Coming fresh on the heels of the Rage normalization news, comes this little tidbit in the heart of the Priest class revamp teaser.
Divine Spirit and Prayer of Spirit will be removed from the game. As Spirit will be the primary mana-regeneration stat, we don’t want it to vary as much between solo, small group, and raid play. Blessing of Kings and Mark of the Wild will not boost Spirit either.
Mana will be a bigger consideration for all healers. We aren’t trying to make healing more painful; we’re trying to make it more fun. When the cost of a spell isn’t an issue, then casting the right spell for the job is less of an issue because you might as well just use your most powerful spell all of the time. We are, however, getting rid of the five-second rule, because we don’t want to encourage standing around doing nothing. We’re also going to cut back on the benefits of buffs such as Replenishment so priests (and all healers) don’t feel as penalized when those buffs aren’t available.
There is one core point that needs to be kept in mind when talking about the consequences of any announcement, this or any other one.
This is not the only mechanic change. We cannot claim to know what the results of this change will be, when we have no idea what other changes will occur to the demands on our healing capacity.
Maybe tanks will take more predictable, less spiky damage overall, meaning that Healers will be able to control Mana useage better, plan their heals a little more, pick and choose.
After all, how much healing has to be done is directly affected by the tank and by the content design.
There was also an announcement in the Shaman class teaser that Cleansing Totem is pretty much going bye-bye, because they don’t want anyone to be able to remove a problem DoT or debuff without having to, basically, blow a GCD and use a keypress each time.
Now, that Totem change could irritate a lot of people if the announcement is dropped point blank. Oh wait, it was.
But again, the core principle; we don’t know what else is changing.
If we look at the Poison-heavy nature of some fights right now and read that, it may make us wince. But how do we know upcoming raid encouters will also require frequent Poison cleansing against raid-wide damage?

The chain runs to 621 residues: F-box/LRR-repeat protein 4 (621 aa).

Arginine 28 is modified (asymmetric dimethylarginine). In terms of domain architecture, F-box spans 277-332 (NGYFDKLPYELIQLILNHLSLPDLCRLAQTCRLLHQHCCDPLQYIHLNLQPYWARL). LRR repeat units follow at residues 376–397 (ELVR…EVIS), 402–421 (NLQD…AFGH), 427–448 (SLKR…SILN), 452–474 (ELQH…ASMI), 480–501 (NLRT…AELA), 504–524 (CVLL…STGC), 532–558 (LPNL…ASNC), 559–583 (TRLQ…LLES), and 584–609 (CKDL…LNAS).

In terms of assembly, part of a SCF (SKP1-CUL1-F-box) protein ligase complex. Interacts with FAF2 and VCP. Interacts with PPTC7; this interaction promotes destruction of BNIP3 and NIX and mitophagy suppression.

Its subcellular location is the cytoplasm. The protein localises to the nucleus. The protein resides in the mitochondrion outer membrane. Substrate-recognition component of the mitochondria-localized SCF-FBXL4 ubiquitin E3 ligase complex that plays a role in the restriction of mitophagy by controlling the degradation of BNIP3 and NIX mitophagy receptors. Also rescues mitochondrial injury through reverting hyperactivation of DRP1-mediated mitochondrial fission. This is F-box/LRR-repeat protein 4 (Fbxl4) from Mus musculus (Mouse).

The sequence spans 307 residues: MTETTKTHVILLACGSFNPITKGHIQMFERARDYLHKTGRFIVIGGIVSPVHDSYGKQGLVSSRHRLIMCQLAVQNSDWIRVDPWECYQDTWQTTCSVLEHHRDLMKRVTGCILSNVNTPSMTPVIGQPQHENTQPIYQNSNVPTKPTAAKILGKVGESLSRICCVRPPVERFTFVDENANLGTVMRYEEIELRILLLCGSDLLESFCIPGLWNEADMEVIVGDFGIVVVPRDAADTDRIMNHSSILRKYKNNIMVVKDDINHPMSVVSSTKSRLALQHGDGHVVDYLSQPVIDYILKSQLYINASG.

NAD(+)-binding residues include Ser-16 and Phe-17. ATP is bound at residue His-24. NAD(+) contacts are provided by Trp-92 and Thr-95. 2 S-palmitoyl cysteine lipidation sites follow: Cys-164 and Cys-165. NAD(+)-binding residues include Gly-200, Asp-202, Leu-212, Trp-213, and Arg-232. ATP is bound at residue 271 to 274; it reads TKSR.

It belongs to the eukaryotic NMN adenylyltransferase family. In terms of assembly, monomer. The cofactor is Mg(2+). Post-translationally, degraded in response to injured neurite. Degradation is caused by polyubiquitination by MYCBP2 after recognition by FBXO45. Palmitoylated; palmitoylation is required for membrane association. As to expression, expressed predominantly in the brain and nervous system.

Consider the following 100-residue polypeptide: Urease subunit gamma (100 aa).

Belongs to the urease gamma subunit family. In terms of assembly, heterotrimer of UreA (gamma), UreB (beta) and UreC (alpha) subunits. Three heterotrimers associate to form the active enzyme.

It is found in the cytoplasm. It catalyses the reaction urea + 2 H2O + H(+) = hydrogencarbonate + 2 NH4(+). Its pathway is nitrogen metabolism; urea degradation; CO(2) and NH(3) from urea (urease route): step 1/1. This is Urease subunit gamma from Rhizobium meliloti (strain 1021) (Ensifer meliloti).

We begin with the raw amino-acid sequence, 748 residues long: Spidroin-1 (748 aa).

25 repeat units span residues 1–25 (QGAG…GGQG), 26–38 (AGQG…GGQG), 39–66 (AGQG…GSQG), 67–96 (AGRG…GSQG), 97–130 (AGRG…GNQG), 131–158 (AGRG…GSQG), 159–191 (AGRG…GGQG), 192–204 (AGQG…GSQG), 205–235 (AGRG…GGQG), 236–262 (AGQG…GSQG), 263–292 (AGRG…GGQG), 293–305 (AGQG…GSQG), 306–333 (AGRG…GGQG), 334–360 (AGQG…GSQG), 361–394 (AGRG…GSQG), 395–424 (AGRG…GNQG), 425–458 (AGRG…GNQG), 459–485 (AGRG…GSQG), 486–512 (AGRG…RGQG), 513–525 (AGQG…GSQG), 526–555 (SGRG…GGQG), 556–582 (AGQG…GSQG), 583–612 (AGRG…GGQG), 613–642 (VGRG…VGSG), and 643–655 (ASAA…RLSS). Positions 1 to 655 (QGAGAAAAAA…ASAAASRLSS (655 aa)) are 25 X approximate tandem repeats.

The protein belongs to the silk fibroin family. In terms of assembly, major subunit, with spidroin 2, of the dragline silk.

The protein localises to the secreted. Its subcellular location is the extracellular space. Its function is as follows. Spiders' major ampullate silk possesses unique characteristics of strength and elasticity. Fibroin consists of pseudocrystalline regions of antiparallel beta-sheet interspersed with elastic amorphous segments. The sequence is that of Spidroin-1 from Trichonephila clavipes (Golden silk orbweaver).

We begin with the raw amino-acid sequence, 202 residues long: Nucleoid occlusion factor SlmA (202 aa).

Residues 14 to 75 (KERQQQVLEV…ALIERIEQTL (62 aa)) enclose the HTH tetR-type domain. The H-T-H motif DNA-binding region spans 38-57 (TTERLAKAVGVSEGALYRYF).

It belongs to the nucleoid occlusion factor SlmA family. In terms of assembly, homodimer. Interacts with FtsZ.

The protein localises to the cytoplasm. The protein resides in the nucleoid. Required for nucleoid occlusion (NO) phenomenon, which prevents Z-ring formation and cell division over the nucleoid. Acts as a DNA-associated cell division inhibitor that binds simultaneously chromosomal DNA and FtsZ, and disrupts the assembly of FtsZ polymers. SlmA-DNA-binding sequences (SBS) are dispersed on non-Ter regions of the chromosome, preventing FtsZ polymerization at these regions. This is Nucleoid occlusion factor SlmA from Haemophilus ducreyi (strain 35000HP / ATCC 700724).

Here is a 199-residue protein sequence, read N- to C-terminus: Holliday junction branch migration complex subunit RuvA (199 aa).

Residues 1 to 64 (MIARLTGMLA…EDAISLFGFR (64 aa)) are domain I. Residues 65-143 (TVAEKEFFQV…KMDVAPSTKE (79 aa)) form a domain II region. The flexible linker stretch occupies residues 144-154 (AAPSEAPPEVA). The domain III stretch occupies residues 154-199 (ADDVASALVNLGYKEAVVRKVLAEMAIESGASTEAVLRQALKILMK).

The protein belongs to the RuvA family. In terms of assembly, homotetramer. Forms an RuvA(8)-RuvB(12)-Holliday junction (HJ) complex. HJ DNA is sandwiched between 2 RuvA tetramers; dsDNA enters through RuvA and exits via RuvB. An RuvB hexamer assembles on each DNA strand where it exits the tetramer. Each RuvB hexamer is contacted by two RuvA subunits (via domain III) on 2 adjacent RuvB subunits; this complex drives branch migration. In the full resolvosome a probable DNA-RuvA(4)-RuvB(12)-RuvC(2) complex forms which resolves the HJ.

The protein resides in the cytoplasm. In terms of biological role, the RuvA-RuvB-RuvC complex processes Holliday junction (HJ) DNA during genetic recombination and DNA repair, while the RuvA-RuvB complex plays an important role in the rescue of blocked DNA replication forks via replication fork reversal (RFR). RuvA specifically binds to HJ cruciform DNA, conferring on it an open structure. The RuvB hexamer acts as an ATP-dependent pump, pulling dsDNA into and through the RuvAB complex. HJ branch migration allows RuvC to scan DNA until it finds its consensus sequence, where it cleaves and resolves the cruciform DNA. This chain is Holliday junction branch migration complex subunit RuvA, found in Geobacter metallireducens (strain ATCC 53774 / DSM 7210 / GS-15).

Maybe, to go along with the Totem change (and the buff/debuff removal changes to all classes), they are going to be designing encounters that only make minimal, ‘nuisance’ style use of Poisons or Curses or Diseases?
We don’t know.
Remember how often we used to get Feared in Burning Crusade? There were bosses that used Fear, even on the tanks, and being able to remove that Fear was restricted to a Priest’s one shot Fear Ward (on a cooldown that prevented it from working on every Fear) or a Shaman’s Tremor Totem?
Having a Shaman along for doing the balcony dragon in Karazhan dramatically changed that fight, didn’t it?
“Priest one, you use Fear Ward on main tank for first Fear, Priest two you use yours when Priest one’s is on cooldown.”
Well, if you are a developer, and you don’t want the Priests having to do that, but you don’t want people screaming because you took away their Fear Ward, then you can always just… stop using the Fear mechanic in the future, right?
Then they announced that Druids were going to get Berserk, a spell that we could pop even while feared, that not only gave us Mangle spam but also made us immune to Fear for the duration of Berserk.
“Ahhh”, us Bears chortled, “Now I can break my own Fear! I am EEENNVEEENCIBLE!”
Along came Wrath.
I get to use Berserk to break Fear in Drak’theron Keep a few times (King Dred, the idiot trash just before the end boss), I get to use it on the Onyxia encounter (which technically is a vanilla WoW mechanic), I get to use it on the Fear during phase 2 of Trial of the Champions on nightmares to break that one… hmm, what else? Help me out here, there’s got to be more than that.
Still, point made. Berserk breaking Fear? Not a big PvE crisis. PvP players I’m sure rejoice and do the Bear dancin while singing Koombaya down Dalaran’s main drag.
There are a lot more Stuns in the game now though, moments when you are immobilized and can simply do nothing, watching in irritation as the mobs whack the casters and you can do nothing about it. So, yes it’s nice to be able to pop Berserk, but they also seem to have designed encounters afterwards that reduce how often having Berserk makes any difference at all.